CFOs Must Still File Internal-Control Certifications, Despite SOX Extension

The chief executive officers (CEOs) and chief financial officers (CFOs) of certain midsize and foreign public companies must still execute and file certifications about their internal controls under Section 302 of the Sarbanes-Oxley Act, even though the Securities and Exchange Commission (SEC) last week gave them an extra year to comply with Section 404, says one of the country's largest corporate governance consulting units.

"Quarterly certifications for Section 302 indicate, among other things, that there have been no material changes in internal controls and that any material weaknesses in internal control have been disclosed," says Anthony Zecca, partner-in-charge of Cohn Consulting Group (CCG). "They require that CEOs and CFOs have a basis for the quarterly assertions they make. Therefore, we are recommending to all of our clients that management, at a minimum, complete a full assessment of their internal control over financial reporting and disclosure controls in 2005, and only postpone to 2006 the actual full testing of the effectiveness of controls."

CCG is a division of J.H. Cohn LLP , a major accounting and consulting firm with more than 125 experienced internal auditors, management consultants and certified public accountants worldwide who help public companies comply with the Sarbanes-Oxley Act.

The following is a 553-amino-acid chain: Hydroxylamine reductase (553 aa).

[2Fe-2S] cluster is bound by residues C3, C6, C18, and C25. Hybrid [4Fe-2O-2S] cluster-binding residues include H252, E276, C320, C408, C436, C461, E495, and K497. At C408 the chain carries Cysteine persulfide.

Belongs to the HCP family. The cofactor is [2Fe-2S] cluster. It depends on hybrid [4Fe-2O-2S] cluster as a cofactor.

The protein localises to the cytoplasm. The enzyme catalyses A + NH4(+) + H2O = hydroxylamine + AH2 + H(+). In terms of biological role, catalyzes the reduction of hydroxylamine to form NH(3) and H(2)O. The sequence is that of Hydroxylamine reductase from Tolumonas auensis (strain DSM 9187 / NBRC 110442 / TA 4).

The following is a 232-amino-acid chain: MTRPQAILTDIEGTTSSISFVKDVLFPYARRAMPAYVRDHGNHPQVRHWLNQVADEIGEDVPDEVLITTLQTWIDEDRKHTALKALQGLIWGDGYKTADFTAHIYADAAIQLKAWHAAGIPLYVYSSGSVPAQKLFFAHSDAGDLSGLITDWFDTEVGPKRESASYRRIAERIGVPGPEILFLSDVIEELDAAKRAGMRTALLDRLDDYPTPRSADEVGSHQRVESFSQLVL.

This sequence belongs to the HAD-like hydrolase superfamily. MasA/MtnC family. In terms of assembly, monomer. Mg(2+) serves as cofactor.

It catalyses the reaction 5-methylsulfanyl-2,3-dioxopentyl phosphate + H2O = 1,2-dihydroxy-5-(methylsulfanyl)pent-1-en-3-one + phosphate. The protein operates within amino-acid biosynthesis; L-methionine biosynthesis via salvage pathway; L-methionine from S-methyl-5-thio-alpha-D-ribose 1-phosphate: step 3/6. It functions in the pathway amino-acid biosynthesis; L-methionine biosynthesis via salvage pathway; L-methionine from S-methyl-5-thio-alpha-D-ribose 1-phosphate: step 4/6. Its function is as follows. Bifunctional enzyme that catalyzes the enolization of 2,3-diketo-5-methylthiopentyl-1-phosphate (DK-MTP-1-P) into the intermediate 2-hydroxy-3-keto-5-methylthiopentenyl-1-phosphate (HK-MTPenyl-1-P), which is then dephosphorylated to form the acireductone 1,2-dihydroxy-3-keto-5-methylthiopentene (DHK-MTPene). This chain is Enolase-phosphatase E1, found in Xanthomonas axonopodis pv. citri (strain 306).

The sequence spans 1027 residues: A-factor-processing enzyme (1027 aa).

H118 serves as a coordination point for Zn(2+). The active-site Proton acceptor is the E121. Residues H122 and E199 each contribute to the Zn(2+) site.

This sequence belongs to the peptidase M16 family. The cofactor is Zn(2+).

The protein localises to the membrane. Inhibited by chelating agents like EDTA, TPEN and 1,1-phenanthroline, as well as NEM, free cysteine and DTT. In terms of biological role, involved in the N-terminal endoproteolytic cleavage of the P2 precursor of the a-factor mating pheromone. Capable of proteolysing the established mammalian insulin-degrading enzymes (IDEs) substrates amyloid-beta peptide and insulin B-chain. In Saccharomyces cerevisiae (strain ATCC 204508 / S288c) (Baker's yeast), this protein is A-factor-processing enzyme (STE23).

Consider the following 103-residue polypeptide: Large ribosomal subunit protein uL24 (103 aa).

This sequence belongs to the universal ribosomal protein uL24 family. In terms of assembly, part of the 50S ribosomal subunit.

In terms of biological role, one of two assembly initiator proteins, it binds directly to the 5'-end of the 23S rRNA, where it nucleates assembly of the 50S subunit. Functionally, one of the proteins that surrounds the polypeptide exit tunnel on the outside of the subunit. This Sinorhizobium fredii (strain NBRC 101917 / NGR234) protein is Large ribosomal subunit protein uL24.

Positive ROI on Corporate Governance

Glenn Davis, partner-in-charge of corporate governance services for CCG, says that the requirements of the Sarbanes-Oxley Act can have a positive return on investment for businesses that implement them.

"Companies that are in compliance with Sarbanes-Oxley find that good corporate governance makes good business sense," says Davis. "In our experience, such companies have higher employee morale, pay lower interest on their debt, make fewer billing mistakes, get paid faster, and generally are better-run and more profitable.

"Although they now have some breathing room to comply with Section 404 and other provisions of the Sarbanes-Oxley Act, we would encourage midsize companies to complete the work that they've started so they can begin to reap the benefits of their investment."

SEC Grants One-Year Extension

On March 2, the SEC extended to July 15, 2006, the deadline for non-accelerated filers and foreign private issuers to include in their annual reports a report by management on the company's internal control over financial reporting and an accompanying auditor's report. This is a one-year extension from the previously established July 15, 2005 deadline.

Generally speaking, "non-accelerated filers" are U.S. public companies with market capitalization of $75 million or less, and "foreign private issuers" are business entities incorporated or organized outside the United States with more than half of their ownership, management, assets, and/or administration outside the United States.

Despite their smaller size, midsize companies can have more complicated internal control structures than larger multinational corporations, says Davis.

"Many midsize companies have highly diversified revenue systems as a result of acquisitions and roll-ups they've made over the years, and you have to examine and test the internal controls of each one," he says. "In contrast, a larger, global corporation may have only two or three revenue systems."

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